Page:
Many HR functions in higher education have a structural disadvantage because their budgets have historically been around 50% - 75% lower than other industries. Under-investment in the function has resulted in slower adoption of leading practices and a tendency to focus more on compliance and risk mitigation activities. A 2013-14 HR systems survey by CedarCrestone revealed extremely low adoption levels for workforce analytics, social media, business intelligence tools, and workforce /talent management. In fact, 97% of the survey participants identified HR as a heavily administrative function.  Today, as institutions strive to anticipate, adapt and manage the changing higher education landscape, HR must become a more proactive partner.  

Closing this gap offers HR an opportunity to redefine its traditional administrative role. The first step to closing the gap involves making an informed investment decision in more modern technology. Jeffery Haynes of Baker Tilly provided an overview of the latest research on how HR leaders are starting to make investing in modern, integrated HCM tools a priority.  You can hear the discussion in the webcast about how HR leaders are starting to better understand how developing modern, sophisticated HR programs can lead to better student outcomes. A National Survey of Student Engagement determined the following, “Today’s student success is strongly correlated with the extent to which students interact with supportive adults on campus, both inside and outside the classroom.”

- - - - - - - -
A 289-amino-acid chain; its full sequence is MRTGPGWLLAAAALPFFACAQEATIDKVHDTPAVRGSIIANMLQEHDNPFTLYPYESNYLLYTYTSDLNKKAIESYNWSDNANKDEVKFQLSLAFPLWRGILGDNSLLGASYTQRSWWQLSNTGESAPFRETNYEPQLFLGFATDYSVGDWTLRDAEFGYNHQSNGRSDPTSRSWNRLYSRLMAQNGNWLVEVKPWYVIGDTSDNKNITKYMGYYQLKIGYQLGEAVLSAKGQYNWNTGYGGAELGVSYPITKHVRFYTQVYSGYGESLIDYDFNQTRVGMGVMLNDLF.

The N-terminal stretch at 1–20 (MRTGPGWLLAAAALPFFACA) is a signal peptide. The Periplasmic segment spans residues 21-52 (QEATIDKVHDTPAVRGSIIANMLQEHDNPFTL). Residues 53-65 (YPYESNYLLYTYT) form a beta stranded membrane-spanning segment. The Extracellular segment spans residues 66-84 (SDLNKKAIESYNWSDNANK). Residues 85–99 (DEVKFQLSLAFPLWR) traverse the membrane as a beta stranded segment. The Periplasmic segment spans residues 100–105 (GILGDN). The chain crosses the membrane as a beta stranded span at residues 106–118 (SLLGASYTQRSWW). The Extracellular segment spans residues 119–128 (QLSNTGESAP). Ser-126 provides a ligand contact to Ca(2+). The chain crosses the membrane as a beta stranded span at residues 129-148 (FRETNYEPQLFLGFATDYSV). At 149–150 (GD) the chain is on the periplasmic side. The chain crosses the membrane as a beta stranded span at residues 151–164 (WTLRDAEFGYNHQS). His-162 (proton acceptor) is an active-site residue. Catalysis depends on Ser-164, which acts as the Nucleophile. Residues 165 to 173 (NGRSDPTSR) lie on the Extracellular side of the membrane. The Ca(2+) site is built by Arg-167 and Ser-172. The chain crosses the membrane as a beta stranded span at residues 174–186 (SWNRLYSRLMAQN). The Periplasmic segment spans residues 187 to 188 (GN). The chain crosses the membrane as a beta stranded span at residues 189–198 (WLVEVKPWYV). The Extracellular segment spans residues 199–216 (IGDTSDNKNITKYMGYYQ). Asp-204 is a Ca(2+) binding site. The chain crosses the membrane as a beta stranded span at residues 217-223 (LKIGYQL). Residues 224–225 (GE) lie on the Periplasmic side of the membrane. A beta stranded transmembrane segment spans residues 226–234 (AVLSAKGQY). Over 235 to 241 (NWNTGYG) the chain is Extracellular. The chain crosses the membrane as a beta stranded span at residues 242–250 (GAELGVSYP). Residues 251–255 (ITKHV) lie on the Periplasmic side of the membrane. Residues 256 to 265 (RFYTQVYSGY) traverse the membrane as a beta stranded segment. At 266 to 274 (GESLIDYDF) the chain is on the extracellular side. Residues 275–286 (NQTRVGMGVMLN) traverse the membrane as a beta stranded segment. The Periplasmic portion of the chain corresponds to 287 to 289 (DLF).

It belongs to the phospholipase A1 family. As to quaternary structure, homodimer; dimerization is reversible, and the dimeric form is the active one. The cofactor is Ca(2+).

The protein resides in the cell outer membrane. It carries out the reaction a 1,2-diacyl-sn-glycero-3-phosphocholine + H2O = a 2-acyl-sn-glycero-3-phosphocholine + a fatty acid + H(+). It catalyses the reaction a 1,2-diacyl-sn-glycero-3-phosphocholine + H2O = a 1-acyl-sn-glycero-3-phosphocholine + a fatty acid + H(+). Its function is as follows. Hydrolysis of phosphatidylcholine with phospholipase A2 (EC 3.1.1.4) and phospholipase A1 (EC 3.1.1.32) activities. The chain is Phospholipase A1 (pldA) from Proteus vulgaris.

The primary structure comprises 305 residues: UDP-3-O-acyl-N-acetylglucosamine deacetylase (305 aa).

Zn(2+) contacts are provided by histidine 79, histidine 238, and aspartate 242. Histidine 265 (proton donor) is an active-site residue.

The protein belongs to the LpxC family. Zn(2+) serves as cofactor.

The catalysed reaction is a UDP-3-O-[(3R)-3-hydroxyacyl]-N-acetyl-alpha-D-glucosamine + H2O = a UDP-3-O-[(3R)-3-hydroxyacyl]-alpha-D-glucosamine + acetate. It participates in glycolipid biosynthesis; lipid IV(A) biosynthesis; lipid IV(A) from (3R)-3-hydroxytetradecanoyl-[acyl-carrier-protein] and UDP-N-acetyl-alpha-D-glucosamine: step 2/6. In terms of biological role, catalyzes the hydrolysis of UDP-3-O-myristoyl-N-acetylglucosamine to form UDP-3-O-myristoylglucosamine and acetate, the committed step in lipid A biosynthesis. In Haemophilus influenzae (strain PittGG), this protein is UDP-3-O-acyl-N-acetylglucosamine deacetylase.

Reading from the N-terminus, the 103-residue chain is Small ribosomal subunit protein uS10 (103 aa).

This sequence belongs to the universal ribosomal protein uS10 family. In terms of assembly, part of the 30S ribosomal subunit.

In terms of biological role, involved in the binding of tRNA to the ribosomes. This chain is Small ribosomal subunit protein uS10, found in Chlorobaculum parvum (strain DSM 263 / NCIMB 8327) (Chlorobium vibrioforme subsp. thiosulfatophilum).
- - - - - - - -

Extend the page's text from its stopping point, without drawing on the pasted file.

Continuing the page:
As you can see, these are highly disruptive and exciting times in Higher Education. The historical gap in HR funding and the subsequent focus on solely administrative work limited its ability to support the critical needs of the institution.  Today, however, Human Resource leaders are aware of the need for change and see investing in technology as part of the solution.  

Listen to the webcast “The Modern Campus:  Challenges and Opportunities for Human Capital Initiatives” to learn more about the real opportunity for HR leaders to to shift the focus to modern, sophisticated HR programs like Talent Acquisition and Talent Management for reducing costs, and even driving student success.

Be the first to comment

Comments ( 0 )
Please enter your name.Please provide a valid email address.Please enter a comment.CAPTCHA challenge response provided was incorrect. Please try again.